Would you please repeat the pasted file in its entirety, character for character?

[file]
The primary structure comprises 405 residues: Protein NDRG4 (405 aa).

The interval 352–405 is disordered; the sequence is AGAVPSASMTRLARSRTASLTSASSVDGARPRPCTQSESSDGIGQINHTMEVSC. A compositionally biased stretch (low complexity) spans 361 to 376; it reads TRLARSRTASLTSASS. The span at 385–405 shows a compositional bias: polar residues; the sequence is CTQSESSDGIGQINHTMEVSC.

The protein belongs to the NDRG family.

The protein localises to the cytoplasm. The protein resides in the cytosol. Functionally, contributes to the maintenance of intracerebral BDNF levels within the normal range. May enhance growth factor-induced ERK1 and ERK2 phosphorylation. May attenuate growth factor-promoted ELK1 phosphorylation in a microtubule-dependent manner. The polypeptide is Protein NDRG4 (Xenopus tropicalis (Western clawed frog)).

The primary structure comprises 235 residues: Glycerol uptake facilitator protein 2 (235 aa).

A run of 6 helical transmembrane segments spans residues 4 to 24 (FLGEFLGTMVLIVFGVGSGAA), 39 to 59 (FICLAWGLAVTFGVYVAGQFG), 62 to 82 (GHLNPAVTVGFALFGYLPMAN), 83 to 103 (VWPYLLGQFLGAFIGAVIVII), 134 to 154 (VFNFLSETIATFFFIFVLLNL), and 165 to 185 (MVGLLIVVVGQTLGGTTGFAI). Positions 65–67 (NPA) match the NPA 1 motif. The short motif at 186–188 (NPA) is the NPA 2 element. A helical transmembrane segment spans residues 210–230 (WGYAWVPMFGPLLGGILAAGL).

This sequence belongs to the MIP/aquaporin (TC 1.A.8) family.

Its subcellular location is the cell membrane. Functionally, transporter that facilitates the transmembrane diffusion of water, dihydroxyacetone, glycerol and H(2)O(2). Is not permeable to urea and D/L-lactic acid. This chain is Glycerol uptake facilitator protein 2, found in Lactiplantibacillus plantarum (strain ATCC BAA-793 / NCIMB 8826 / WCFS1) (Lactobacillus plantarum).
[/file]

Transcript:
The primary structure comprises 405 residues: Protein NDRG4 (405 aa).

The interval 352–405 is disordered; the sequence is AGAVPSASMTRLARSRTASLTSASSVDGARPRPCTQSESSDGIGQINHTMEVSC. A compositionally biased stretch (low complexity) spans 361 to 376; it reads TRLARSRTASLTSASS. The span at 385–405 shows a compositional bias: polar residues; the sequence is CTQSESSDGIGQINHTMEVSC.

The protein belongs to the NDRG family.

The protein localises to the cytoplasm. The protein resides in the cytosol. Functionally, contributes to the maintenance of intracerebral BDNF levels within the normal range. May enhance growth factor-induced ERK1 and ERK2 phosphorylation. May attenuate growth factor-promoted ELK1 phosphorylation in a microtubule-dependent manner. The polypeptide is Protein NDRG4 (Xenopus tropicalis (Western clawed frog)).

The primary structure comprises 235 residues: Glycerol uptake facilitator protein 2 (235 aa).

A run of 6 helical transmembrane segments spans residues 4 to 24 (FLGEFLGTMVLIVFGVGSGAA), 39 to 59 (FICLAWGLAVTFGVYVAGQFG), 62 to 82 (GHLNPAVTVGFALFGYLPMAN), 83 to 103 (VWPYLLGQFLGAFIGAVIVII), 134 to 154 (VFNFLSETIATFFFIFVLLNL), and 165 to 185 (MVGLLIVVVGQTLGGTTGFAI). Positions 65–67 (NPA) match the NPA 1 motif. The short motif at 186–188 (NPA) is the NPA 2 element. A helical transmembrane segment spans residues 210–230 (WGYAWVPMFGPLLGGILAAGL).

This sequence belongs to the MIP/aquaporin (TC 1.A.8) family.

Its subcellular location is the cell membrane. Functionally, transporter that facilitates the transmembrane diffusion of water, dihydroxyacetone, glycerol and H(2)O(2). Is not permeable to urea and D/L-lactic acid. This chain is Glycerol uptake facilitator protein 2, found in Lactiplantibacillus plantarum (strain ATCC BAA-793 / NCIMB 8826 / WCFS1) (Lactobacillus plantarum).